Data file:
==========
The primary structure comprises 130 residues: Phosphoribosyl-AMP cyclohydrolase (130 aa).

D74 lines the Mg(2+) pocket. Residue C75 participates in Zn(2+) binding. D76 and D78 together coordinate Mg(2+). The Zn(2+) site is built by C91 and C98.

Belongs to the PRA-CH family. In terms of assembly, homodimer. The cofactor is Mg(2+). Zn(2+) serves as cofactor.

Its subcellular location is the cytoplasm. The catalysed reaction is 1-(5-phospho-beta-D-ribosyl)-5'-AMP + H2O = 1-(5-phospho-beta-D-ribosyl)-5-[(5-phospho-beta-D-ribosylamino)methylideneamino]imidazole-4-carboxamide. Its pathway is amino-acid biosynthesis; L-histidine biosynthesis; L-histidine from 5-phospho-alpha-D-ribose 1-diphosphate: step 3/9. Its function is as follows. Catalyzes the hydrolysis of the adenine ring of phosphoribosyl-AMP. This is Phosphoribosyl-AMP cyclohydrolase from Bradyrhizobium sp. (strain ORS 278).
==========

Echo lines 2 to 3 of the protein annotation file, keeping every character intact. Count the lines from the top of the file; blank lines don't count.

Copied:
D74 lines the Mg(2+) pocket. Residue C75 participates in Zn(2+) binding. D76 and D78 together coordinate Mg(2+). The Zn(2+) site is built by C91 and C98.

Belongs to the PRA-CH family. In terms of assembly, homodimer. The cofactor is Mg(2+). Zn(2+) serves as cofactor.